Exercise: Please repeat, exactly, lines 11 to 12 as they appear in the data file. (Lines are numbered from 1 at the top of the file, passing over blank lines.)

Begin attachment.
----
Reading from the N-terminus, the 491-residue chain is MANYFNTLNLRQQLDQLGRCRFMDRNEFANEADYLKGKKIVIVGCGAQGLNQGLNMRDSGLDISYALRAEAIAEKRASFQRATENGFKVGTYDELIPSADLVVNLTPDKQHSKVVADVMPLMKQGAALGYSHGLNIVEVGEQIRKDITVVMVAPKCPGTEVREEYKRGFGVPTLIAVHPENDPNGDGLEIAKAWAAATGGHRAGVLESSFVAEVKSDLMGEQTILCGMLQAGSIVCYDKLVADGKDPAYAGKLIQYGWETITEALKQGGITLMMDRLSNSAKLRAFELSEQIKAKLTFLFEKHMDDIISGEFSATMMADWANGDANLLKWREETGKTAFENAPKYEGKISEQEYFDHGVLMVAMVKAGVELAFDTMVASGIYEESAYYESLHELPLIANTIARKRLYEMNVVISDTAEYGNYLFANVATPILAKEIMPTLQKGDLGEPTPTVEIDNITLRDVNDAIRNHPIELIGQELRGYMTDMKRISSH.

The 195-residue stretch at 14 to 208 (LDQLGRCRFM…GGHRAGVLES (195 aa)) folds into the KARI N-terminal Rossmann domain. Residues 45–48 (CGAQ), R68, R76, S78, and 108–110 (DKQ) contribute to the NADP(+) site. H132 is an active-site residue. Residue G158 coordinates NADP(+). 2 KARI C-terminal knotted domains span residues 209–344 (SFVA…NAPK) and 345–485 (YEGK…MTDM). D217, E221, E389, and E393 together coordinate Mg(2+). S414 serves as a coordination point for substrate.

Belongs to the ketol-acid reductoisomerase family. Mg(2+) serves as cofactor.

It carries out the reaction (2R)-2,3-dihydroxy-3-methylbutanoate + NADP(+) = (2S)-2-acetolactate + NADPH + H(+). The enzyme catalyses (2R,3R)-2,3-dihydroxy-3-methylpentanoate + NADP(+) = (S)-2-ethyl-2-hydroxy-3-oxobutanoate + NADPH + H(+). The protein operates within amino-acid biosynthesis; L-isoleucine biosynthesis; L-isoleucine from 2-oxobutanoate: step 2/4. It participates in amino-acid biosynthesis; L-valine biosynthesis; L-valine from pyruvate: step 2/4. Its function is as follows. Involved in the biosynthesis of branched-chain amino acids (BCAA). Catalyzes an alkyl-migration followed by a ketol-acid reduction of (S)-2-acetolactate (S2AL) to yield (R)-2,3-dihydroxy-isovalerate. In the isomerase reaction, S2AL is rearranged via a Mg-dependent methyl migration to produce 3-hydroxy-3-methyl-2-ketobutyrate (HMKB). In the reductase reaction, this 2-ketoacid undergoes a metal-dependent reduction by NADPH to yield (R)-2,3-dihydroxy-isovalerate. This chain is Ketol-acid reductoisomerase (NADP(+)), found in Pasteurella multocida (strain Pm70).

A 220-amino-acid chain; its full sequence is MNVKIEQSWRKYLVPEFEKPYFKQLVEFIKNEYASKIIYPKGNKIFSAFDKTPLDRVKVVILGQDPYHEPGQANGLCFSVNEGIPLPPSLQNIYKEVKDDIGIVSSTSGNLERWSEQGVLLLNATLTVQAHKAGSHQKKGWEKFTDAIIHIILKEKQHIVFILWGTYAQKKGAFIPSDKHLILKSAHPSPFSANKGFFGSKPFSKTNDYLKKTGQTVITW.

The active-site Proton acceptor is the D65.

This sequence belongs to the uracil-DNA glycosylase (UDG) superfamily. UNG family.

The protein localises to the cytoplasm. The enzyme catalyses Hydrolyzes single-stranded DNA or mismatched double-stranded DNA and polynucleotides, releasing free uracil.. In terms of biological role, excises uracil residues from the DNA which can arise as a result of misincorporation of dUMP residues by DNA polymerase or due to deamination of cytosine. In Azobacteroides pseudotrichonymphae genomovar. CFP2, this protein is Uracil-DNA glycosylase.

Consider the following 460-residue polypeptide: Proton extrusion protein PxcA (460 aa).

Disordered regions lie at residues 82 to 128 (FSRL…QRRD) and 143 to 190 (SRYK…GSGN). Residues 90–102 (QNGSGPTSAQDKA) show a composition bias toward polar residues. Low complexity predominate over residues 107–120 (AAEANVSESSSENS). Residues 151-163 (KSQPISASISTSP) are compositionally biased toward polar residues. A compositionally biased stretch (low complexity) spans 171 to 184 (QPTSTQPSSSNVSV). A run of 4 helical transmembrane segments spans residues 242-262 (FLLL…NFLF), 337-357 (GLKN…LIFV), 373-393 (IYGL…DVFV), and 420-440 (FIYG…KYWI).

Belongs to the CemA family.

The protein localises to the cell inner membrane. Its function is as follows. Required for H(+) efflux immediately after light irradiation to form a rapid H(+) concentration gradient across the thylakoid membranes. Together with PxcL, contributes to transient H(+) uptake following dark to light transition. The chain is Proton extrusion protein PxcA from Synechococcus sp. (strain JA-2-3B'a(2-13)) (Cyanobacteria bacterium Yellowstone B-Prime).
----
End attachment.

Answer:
Belongs to the CemA family.

The protein localises to the cell inner membrane. Its function is as follows. Required for H(+) efflux immediately after light irradiation to form a rapid H(+) concentration gradient across the thylakoid membranes. Together with PxcL, contributes to transient H(+) uptake following dark to light transition. The chain is Proton extrusion protein PxcA from Synechococcus sp. (strain JA-2-3B'a(2-13)) (Cyanobacteria bacterium Yellowstone B-Prime).